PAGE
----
The sub-tropical clime of Noosa has led to a marked change in our drinking habits. In Melbourne, it was mostly beer and red and white wines, winter and summer. In Noosa’s summer heat and humidity, the drinking diet has varied somewhat and now includes a fair whack of mixed drinks and cocktails, as well as the tried and true.
After some research, the bar is looking well-stocked: a stainless steel cocktail shaker from the local op shop, Angostura Bitters, vermouth, all sorts of spirits and liqueurs. No teensy umbrellas. And in the fridge, the usual tonic water, dry ginger, and soda water. Not to mention various cordials, and limes and lemons and buckets of ice.
Yarra Burn Blanc de Blancs 2004 – $45 – ****
100% Chardonnay. Very pale yellow with an edge of green, fine bead. White flower petals, light biscuity yeast and a hint of green apple on the nose. Youthful, dry and elegant in the mouth with delicate Apple Danish flavours against a background of beautifully integrated lime acidity at the finish.
De Bortoli Rococo Yarra Valley Rosé NV – $22 – ***
A sparkling blend of chardonnay, pinot meunier and pinot noir. The colour is a pale, just off-white, candy pink. Lively fragrant nose of rose water and strawberries. Shows a dry, clean palate of new season summer berries with a tang of lemon zest at the finish. Ideal summer luncheon fizz.
Holey Dollar Over Proof Rum – seen around at $55 to $65 ***
This is a powerful drop at 57.2 per cent alcohol, but the power is smooth and constrained in its rich mouthfeel. Flavours are reminiscent of molasses, vanilla, walnuts, chocolate, toffee and warm spices. It goes down very well on its own, with ice, or with a splash of water. Try also as a fine mixer. For a Dark ‘n Stormy, pour one measure of rum over ice and add about four times that amount of dry ginger ale, garnish with a wedge of lime.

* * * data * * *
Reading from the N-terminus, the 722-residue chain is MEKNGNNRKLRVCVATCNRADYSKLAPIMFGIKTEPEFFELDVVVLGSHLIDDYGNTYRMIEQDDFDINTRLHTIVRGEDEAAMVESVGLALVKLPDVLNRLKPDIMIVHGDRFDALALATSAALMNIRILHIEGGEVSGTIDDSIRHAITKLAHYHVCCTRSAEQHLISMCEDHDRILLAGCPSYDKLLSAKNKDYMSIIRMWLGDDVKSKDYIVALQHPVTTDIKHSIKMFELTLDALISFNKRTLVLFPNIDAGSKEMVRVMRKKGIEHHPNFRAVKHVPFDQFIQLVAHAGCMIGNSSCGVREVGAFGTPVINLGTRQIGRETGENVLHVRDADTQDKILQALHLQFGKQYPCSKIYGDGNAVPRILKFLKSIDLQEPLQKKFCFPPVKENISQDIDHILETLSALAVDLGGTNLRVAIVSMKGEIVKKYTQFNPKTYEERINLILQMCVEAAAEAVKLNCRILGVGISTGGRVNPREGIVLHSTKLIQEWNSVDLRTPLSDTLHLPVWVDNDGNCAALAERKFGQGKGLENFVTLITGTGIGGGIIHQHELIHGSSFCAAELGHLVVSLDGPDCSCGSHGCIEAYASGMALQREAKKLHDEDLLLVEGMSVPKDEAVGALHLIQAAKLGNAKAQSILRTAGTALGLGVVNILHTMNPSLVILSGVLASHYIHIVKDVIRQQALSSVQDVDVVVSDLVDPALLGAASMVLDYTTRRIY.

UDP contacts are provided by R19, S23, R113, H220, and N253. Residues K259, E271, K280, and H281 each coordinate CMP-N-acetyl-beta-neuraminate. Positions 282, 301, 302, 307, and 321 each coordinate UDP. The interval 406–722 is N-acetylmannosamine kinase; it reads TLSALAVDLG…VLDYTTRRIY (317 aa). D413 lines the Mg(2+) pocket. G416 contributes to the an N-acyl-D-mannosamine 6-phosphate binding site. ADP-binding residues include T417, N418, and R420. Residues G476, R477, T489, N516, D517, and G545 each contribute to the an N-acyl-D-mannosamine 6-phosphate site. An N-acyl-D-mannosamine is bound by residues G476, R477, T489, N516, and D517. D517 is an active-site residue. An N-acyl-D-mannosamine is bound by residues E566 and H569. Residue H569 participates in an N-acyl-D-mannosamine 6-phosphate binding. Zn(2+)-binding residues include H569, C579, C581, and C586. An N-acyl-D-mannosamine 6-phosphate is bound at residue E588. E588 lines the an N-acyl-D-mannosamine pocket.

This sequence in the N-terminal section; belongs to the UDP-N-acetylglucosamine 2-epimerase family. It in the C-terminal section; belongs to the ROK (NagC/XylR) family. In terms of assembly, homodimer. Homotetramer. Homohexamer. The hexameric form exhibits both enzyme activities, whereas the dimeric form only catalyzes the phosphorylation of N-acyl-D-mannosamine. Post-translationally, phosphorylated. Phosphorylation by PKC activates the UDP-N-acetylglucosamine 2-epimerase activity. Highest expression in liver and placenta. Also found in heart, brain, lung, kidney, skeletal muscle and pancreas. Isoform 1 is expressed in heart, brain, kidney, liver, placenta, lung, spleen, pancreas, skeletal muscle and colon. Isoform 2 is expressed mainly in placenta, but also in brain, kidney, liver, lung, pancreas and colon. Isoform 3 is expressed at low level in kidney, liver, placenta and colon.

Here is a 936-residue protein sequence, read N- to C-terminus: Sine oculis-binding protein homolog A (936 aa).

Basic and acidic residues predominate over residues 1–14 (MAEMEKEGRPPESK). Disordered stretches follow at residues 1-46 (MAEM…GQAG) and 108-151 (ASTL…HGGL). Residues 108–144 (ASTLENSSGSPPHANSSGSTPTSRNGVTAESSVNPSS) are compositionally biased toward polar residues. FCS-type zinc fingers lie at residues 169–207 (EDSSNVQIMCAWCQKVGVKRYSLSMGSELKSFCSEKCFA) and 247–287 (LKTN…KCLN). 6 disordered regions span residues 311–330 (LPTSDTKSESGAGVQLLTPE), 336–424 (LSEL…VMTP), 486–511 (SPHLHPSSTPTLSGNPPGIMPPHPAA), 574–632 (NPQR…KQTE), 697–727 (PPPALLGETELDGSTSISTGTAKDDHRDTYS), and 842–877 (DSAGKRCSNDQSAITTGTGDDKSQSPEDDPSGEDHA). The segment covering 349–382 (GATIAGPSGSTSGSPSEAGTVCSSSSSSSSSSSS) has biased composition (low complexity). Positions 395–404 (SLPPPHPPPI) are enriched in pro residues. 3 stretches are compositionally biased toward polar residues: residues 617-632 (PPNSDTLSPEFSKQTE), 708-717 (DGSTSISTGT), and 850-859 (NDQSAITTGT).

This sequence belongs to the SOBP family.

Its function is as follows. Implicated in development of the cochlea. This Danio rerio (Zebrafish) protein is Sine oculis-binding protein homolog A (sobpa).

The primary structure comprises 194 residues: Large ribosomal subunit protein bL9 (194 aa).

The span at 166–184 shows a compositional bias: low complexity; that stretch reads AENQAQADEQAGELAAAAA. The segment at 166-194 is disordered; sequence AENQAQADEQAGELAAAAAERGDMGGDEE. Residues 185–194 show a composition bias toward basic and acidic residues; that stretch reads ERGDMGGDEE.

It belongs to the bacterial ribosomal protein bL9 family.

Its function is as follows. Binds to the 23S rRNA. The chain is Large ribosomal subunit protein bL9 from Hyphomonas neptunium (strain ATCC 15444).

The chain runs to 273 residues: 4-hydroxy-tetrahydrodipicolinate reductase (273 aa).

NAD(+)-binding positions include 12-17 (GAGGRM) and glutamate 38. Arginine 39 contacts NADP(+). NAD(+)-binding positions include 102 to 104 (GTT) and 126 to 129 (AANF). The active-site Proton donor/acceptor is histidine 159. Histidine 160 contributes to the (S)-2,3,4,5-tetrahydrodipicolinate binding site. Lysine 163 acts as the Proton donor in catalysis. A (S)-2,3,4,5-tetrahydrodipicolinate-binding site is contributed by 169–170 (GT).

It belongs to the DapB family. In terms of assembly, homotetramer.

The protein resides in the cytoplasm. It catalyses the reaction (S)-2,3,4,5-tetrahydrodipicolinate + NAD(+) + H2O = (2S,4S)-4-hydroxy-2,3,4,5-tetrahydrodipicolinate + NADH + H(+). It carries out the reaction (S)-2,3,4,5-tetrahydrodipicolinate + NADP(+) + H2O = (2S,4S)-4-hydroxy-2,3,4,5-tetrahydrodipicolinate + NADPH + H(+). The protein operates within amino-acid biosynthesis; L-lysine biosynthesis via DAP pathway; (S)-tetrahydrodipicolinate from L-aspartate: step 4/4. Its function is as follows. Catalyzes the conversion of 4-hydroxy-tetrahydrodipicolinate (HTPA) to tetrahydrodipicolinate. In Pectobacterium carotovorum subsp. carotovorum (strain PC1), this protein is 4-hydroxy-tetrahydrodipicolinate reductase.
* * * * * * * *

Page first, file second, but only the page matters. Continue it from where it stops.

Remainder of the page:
Chandon Vintage Brut 2006 – up to $40 ****
Yarra Valley, Victoria. Pinot noir, chardonnay, pinot meunier blend. This bubbly spent two and half years on yeast lees and the lees contact is evident in the aromatic, bakery oven nose. The palate shows brioche like flavours along with new season white peaches and a hint of lime juice. It finishes with lip-smacking zest. Continue reading
Hardys Stamp of Australia Cabernet Sauvignon 2008 – I bought a dozen at around $6.60 the 1 litre bottle – ***
I know it’s only September, but this red gets my value for money wine of the year award already.
A lovely robust melange of fully ripe berries, plums, sweet vanillin American oak, mildly assertive tannins and a pleasant aftertaste. Good on its own or with tucker and a stunner at the price. Some very ordinary cask wines are dearer.
by Martin Field
I cheekily asked the Emperor of Scent, Luca Turin, if he had ever written wine reviews, and if not would he write one for us.
He replied, ‘I would be incapable of writing a wine review, though I am very flattered you should ask.
‘Here’s why: I believe that what underlies my perfume reviews (and Tania’s) is the fact that insofar as perfume is composed by humans it contains intent, which it is the critic’s job to infer.
‘Wine seems too much a product of divine providence to be an artistic creation proper. I could no more write wine reviews than I could write cloud ones.’
Despite Luca’s reservations, let’s hope that one day he and Tania put their pens to wine in a way that is as evocative and incisive as their writings on fragrance.